Chemical Engineering Science, Vol.173, 74-90, 2017
Influence of solids outlets and the gas inlet design on the generation of a gas-solids rotating fluidized bed in a vortex chamber for different types of particles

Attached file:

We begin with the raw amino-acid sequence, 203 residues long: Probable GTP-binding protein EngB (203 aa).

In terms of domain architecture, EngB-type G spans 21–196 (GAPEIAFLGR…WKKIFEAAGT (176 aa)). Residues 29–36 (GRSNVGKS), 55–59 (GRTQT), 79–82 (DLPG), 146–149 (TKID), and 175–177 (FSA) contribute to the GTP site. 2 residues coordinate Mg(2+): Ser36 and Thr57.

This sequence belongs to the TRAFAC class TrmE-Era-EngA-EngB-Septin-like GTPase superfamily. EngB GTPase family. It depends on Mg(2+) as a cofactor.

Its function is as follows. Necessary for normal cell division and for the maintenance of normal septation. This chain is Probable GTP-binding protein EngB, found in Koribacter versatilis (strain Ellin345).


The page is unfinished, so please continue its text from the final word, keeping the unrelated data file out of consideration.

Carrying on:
Two design aspects of vortex chambers for the generation of gas-solids rotating fluidized beds are experimentally studied for different types of particles: the solids outlet(s) and the gas inlets. Efficient solids retention and minimal solids losses via the chimney are aimed at so that the gas and solids residence times can be controlled independently. The importance of a strong vortex in the central particle bed freeboard region is demonstrated. It is shown that separate, well-dimensioned and -positioned solids outlets prevent a significant presence of particles in the freeboard region, increasing the vortex strength in this region. This is found to be particularly important when fluidizing small/light particles. The ratio centrifugal force-to-radial gas-solid drag force that is generated by the gas injection is shown to also have an important impact. Theoretically it is shown that this ratio strongly depends on the particle characteristics and to what extent it can be increased by increasing the gas injection velocity, preferentially by reducing the gas inlet slot size and otherwise the number of gas inlet slots. Experiments with different vortex chambers and particles qualitatively confirm the theoretical expectations, but show that limitations are encountered. A very high gas injection velocity prevents efficient penetration of especially fine/light particles in the gas inlet jets which is detrimental for the transfer of tangential momentum between the gas and the particle bed. Slots smaller than the particle size are also shown to be inefficient, as they generate rotational motion of the particles around their own center of gravity. (C) 2017 Elsevier Ltd. All rights reserved.